The Compact

Mayor Stoney’s proposed Education Compact could be the central vehicle through which an RPS facilities plan is adopted and funded. The Compact’s framework provides an opportunity for Richmond to “get our house in order” by internally-aligning the Mayor’s administration, the School Board, and City Council to enact a system of transparency, cooperation, and efficiency.

Worst case scenario, this Compact becomes yet another effort mired in political strife and stagnation that continues our broken school system.  Richmond Forward is not going to let that happen.

No matter the size of our impact, Richmond Forward will do everything we can to steer the Compact toward accountability and efficiency. BIG decisions will be made through this Compact and we will keep you informed.

Call to action!

The Compact is planned to go before City Council and the School Board for adoption within the next few weeks (early April). Read our analysis and we encourage you to contact the Mayor, School Board, and City Council. Here are our major unanswered questions, that when answered, would help improve this effort and make it wildly successful:

  • How will non-elected or staff representatives be selected? What is the plan to gain input and disseminate information?
  • How will transparency be accomplished? How will decisions be made, information shared, and alternatives proposed and vetted?
  • Will there be full-time will staff to support the Compact? Who will wake up everyday thinking about how to make this a success?
  • What is the timeline for deliverables on key policy documents (e.g. AIP, RPS Facilities Plan, and a long-range CIP and Operating Budget for RPS)?

Email, call, or write the School Board and City Council today! For Mayor Stoney, email, call (804-646-7970), or visit this friendly contact page.

The Compact's birth

Candidate Stoney’s #1 goal of his education platform was the creation of a compact with the School Board, City Council, and Superintendent. To make this a reality, Mayor Stoney named former Office of Community Wealth Building (OCWB) director and creator Thad Williamson, as a chief policy advisor.

To understand Mayor Stoney’s Compact, let start with the  OCWB’s Annual Report, which laid the foundation to the Compact. 

Education highlights from the report:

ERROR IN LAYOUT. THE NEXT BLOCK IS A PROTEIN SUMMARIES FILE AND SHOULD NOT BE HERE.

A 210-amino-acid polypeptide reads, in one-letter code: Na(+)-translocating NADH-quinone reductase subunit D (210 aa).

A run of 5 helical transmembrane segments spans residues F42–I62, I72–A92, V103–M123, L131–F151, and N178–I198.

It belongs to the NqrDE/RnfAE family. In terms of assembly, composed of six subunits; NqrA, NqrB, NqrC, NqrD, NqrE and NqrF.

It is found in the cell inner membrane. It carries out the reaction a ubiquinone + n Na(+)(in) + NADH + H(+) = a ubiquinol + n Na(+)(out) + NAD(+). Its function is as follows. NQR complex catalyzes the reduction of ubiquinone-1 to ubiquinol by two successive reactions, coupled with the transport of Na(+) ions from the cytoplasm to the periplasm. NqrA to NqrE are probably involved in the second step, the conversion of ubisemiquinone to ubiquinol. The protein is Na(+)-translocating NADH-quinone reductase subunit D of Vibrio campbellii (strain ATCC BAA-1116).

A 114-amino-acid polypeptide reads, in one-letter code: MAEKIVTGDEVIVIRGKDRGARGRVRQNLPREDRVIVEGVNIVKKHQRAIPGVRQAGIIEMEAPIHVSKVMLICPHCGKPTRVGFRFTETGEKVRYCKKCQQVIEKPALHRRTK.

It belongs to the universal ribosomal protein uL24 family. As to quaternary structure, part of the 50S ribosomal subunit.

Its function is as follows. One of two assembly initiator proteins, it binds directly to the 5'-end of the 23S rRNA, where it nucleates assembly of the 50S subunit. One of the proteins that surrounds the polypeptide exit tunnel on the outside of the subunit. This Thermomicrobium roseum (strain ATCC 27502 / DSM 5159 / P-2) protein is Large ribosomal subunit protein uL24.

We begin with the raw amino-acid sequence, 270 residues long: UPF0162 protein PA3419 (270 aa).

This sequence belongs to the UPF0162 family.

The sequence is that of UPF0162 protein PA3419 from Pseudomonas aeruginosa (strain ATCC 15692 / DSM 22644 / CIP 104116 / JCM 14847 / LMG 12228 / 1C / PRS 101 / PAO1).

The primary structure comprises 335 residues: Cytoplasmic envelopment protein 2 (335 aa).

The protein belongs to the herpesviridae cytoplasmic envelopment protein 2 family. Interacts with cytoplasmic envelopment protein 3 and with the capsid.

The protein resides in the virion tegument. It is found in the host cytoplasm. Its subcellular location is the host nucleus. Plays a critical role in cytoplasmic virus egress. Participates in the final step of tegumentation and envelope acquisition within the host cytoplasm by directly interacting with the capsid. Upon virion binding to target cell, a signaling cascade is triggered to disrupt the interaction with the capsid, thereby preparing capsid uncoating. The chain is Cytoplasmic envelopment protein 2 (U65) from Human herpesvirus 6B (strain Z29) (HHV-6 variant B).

What is the Compact?

The Compacts  overall strategy is guided by the following three elements.

Verbatim from the Compact is listed in quotes; Richmond Forward’s translation is listed afterwards. 

1. “Shared commitment to organization collaboration”

Proposes a quarterly meeting schedule between the Mayor, City Council, and School Board.

2. “Shared commitment to transformational improvement in academic progress and improving the lives of children outside of classroom through support services and poverty reduction.”

Let’s everyone know that education improvement is a shared effort between the schools (academic improvement) and city (support services for poverty reduction).

3. “Shared commitment to developing a resource strategy allowing the City and RPS to achieve these shared goals.”

Sets a goal of using shared resources (city and schools) in areas such as early childhood education, out-of-school time, multi-cultural services, and workforce development.

As stated in the Compact, the Compact is not: the Academic Improvement Plan (AIP), RPS Strategic Plan, Long-Range Facilities Plan or Budget.

The plan to transform RPS

Richmond Forward has identified the following actions within the Compact that would address school operational needs:

  • Establish measured benchmarks (see pages 4-6), many of which are currently measured by OCWB, to determine progress on poverty reduction and education improvement.

  • Adopt the RPS adopted Strategic Plan to address gaps in academic improvement.

  • Formation of a Children’s Cabinet, that will meet monthly, to implement shared goals, identify opportunities for resource sharing, and joint problem-solving in implementation of the RPS Strategic Plan and Whole Child Strategic Plan (to include data sharing concerning operational issues).

From these actions one can clearly draw a line from Mayor Stoney’s time working with the state-level Children’s Cabinet. The hope will be that he can bring the educational resource providers with those dealing outside of the school (health, housing, transportation, environment, social services, etc.) to create a whole-child approach.

A successful Virginia example is Hampton’s Healthy Families program which connects parents DURING PREGNANCY with resources, and stays with them until that child gets THROUGH HIGH SCHOOL. Awesome! Although there is additional up front costs, the program is based off a William and Mary study which found that early childhood investment far outweighed long-term costs of incarceration (similar study from Washington State Institute for Public Policy).   

In getting everyone on board, the hope is to reduce redundancies and streamline services. A current example would be the School Board’s requested multicultural service center and the City’s existing southside community services center. Maybe the School Board's request for four additional full-time staff to start a new program could be better met by providing additional resources to the existing center?